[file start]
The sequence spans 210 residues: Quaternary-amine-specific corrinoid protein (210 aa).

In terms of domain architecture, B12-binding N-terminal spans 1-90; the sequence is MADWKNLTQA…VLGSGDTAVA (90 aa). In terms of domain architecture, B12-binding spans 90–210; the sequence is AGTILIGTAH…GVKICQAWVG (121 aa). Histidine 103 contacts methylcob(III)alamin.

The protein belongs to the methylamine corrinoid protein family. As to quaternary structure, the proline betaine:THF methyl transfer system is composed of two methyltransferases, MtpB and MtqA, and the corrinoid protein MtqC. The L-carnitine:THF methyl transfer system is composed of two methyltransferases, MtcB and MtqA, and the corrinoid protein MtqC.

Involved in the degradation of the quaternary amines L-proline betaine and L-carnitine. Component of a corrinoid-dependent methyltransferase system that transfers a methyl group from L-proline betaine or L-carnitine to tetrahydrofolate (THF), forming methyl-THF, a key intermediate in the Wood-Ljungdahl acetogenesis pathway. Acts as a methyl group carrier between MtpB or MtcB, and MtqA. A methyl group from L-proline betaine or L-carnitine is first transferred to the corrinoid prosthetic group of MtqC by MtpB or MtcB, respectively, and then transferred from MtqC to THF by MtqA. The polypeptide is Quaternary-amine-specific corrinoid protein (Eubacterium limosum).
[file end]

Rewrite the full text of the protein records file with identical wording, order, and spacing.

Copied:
The sequence spans 210 residues: Quaternary-amine-specific corrinoid protein (210 aa).

In terms of domain architecture, B12-binding N-terminal spans 1-90; the sequence is MADWKNLTQA…VLGSGDTAVA (90 aa). In terms of domain architecture, B12-binding spans 90–210; the sequence is AGTILIGTAH…GVKICQAWVG (121 aa). Histidine 103 contacts methylcob(III)alamin.

The protein belongs to the methylamine corrinoid protein family. As to quaternary structure, the proline betaine:THF methyl transfer system is composed of two methyltransferases, MtpB and MtqA, and the corrinoid protein MtqC. The L-carnitine:THF methyl transfer system is composed of two methyltransferases, MtcB and MtqA, and the corrinoid protein MtqC.

Involved in the degradation of the quaternary amines L-proline betaine and L-carnitine. Component of a corrinoid-dependent methyltransferase system that transfers a methyl group from L-proline betaine or L-carnitine to tetrahydrofolate (THF), forming methyl-THF, a key intermediate in the Wood-Ljungdahl acetogenesis pathway. Acts as a methyl group carrier between MtpB or MtcB, and MtqA. A methyl group from L-proline betaine or L-carnitine is first transferred to the corrinoid prosthetic group of MtqC by MtpB or MtcB, respectively, and then transferred from MtqC to THF by MtqA. The polypeptide is Quaternary-amine-specific corrinoid protein (Eubacterium limosum).